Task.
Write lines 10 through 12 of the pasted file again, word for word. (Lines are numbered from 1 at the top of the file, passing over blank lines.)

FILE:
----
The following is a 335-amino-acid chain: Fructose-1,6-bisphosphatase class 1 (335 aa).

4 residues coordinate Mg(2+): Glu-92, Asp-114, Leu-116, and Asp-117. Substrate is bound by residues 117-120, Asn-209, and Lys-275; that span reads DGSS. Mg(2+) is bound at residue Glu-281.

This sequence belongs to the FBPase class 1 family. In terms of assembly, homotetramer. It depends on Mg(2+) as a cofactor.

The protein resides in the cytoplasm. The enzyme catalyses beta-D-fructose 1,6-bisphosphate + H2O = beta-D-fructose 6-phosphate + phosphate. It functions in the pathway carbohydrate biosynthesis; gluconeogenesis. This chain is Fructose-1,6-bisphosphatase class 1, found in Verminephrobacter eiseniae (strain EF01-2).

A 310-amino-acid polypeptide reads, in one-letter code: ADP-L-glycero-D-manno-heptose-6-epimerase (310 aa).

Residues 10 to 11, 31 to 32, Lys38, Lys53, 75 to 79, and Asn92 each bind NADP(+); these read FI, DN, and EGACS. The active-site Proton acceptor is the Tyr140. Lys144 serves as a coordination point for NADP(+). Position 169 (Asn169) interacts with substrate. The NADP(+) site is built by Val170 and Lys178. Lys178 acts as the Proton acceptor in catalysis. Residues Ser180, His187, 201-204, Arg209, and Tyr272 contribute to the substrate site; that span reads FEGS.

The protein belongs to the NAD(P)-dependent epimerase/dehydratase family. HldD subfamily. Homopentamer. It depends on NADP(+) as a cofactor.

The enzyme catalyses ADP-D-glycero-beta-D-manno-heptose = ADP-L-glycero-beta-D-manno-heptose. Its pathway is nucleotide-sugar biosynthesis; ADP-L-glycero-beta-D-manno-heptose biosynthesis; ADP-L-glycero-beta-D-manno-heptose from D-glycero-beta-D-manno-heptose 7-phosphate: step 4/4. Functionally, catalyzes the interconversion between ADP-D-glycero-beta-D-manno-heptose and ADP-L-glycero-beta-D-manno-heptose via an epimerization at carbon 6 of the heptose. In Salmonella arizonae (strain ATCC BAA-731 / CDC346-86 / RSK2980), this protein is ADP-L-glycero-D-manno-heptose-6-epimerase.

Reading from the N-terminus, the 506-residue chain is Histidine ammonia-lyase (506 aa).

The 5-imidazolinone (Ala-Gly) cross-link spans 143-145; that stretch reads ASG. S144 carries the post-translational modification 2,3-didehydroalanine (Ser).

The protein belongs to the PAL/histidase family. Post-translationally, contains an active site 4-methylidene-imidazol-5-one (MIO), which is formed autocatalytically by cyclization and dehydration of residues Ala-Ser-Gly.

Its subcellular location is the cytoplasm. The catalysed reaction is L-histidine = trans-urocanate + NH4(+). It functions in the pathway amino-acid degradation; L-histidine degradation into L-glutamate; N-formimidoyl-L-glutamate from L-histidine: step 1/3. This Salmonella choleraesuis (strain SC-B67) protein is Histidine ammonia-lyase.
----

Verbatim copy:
The 5-imidazolinone (Ala-Gly) cross-link spans 143-145; that stretch reads ASG. S144 carries the post-translational modification 2,3-didehydroalanine (Ser).

The protein belongs to the PAL/histidase family. Post-translationally, contains an active site 4-methylidene-imidazol-5-one (MIO), which is formed autocatalytically by cyclization and dehydration of residues Ala-Ser-Gly.

Its subcellular location is the cytoplasm. The catalysed reaction is L-histidine = trans-urocanate + NH4(+). It functions in the pathway amino-acid degradation; L-histidine degradation into L-glutamate; N-formimidoyl-L-glutamate from L-histidine: step 1/3. This Salmonella choleraesuis (strain SC-B67) protein is Histidine ammonia-lyase.